TCR --> PLCgamma1 --> calcineurin --> NFAT

17

What is cyclosporin used to treat? How does it work?

It's an immunosuppressant that is used to treat both T cell mediated autoimmune disease and organ transplant rejection. Acts by blocking the fxn of calcineurin

18

How does the Ras/MAP pathway activate transcription?

Through AP-1

19

How does the PKC pathway activate transcription?

NF-kB

20

What is NF-kB transcription associated with?

proinflammatory and activation events

21

Describe the IL-1 family of cytokines?

Secreted early, stimulated in presence of foreign antigen, proinflammatory

22

Describe IL-1 signalling?

Works through TAK1 that then activates the MAPk and NF-kB pathways

23

What do receptors of hematopoietin (class 1) generally include?

Two types of proteins: immunoglobulin and fibronectin-like domain

24

What are the subfamilies of hematopoietin family cytokine receptors?

Gamma, Beta, gp130

25

What chains are involved in a strong hamtopoietin receptors?

gamma, beta and alpha

26

T/F: knockout of gp130 is embryonic lethal?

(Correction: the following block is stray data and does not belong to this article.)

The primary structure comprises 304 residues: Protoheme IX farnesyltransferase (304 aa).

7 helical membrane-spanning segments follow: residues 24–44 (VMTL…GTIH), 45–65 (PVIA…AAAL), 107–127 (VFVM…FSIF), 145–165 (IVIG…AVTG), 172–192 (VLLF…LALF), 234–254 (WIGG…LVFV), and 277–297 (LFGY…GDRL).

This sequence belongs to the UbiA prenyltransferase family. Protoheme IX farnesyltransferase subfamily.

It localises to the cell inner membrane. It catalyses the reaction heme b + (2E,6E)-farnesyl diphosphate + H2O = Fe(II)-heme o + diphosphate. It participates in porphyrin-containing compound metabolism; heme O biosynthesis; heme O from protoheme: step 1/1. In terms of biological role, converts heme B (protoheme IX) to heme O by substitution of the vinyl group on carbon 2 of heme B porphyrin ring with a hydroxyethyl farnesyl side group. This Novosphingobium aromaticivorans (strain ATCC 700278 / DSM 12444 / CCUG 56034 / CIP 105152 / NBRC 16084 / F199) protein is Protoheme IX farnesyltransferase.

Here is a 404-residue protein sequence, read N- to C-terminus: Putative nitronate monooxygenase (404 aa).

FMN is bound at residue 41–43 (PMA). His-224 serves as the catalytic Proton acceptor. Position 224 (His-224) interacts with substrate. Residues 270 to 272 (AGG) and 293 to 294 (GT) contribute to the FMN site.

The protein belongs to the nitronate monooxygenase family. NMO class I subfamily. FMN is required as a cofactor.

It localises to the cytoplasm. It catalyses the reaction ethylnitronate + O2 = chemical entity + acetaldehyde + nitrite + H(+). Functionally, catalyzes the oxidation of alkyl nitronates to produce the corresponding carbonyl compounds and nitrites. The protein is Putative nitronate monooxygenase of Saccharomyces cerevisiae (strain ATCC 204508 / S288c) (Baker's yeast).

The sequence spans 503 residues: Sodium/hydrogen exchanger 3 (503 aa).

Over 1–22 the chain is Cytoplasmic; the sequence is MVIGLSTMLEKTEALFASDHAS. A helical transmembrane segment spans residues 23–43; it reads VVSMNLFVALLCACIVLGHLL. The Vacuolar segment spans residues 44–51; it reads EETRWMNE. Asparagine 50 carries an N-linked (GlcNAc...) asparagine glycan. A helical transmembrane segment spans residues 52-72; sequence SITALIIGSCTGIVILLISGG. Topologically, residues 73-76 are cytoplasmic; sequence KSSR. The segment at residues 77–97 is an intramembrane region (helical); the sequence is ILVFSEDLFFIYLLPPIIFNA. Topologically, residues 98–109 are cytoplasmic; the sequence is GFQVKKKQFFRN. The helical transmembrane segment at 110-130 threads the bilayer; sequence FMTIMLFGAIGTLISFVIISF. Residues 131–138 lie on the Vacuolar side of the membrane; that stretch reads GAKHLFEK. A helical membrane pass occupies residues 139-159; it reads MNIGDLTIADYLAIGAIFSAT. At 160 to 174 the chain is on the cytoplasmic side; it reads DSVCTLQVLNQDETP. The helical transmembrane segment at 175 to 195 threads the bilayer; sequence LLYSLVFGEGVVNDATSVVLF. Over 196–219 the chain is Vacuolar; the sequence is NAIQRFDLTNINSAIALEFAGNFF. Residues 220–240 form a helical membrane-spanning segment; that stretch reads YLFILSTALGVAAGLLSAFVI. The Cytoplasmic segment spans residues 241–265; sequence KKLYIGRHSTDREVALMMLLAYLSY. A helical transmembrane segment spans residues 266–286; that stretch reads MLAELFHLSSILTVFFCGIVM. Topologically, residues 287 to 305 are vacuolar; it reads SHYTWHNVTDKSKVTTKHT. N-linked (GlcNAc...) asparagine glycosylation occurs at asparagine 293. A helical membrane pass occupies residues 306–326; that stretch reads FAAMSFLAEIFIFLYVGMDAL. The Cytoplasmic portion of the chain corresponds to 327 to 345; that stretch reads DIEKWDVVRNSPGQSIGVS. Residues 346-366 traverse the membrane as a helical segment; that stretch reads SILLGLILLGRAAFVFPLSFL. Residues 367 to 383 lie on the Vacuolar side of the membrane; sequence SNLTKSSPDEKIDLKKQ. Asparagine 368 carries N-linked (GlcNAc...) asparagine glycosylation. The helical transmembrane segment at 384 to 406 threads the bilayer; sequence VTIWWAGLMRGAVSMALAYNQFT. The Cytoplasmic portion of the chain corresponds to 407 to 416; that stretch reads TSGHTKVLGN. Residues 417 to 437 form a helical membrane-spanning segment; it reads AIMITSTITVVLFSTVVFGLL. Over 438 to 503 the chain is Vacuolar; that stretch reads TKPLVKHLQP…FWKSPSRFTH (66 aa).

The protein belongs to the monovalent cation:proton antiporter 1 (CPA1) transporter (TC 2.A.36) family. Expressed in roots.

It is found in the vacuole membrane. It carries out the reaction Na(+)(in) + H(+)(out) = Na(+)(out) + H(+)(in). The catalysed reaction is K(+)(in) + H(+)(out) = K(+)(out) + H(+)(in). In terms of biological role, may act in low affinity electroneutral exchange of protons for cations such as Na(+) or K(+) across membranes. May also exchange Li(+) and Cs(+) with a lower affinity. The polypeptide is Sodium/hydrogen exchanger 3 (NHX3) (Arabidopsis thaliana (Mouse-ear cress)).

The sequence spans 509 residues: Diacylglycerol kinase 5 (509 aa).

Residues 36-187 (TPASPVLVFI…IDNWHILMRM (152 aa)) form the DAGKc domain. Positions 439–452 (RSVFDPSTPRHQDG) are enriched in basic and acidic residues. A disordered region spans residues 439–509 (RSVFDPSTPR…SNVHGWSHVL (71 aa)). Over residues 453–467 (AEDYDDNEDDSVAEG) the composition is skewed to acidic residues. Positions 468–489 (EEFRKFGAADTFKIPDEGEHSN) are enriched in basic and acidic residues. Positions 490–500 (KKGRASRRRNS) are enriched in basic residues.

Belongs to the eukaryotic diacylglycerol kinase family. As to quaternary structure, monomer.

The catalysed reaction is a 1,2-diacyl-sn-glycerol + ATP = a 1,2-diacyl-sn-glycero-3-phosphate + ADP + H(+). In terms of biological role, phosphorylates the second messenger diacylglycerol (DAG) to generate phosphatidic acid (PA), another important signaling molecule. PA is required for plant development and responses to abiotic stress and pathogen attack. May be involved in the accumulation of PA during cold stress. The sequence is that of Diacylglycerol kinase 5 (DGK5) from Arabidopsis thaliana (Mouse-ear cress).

True

27

What cytokines interact with gp130 receptor?

IL-6 and IL-12

28

Where does gp130 get its specificity from?

ligand-specific chains in dimers or trimers that are couples with gp130

29

What are the two major types of interferon?

Type 1: IFN-alpha and IFN-beta, Type 2: IFN-gamma

30

What is the signaling cascade for interferons?

Cytokine binding --> activation of Jak --> Activation of STAT --> dimerization of STAT --> specific gene transcription

31

What does the TNF family activate for signaling?

Development, cell survival, cell death

32

Do TNF family members function as dimers or trimers?

Trimers

33

What produces TNF alpha? what is its role?

Activated macrophages (can also be produced by lymphocytes, fibroblasts and keratinocytes); proinflammatory

34

What produces TNF-beta? What is its role?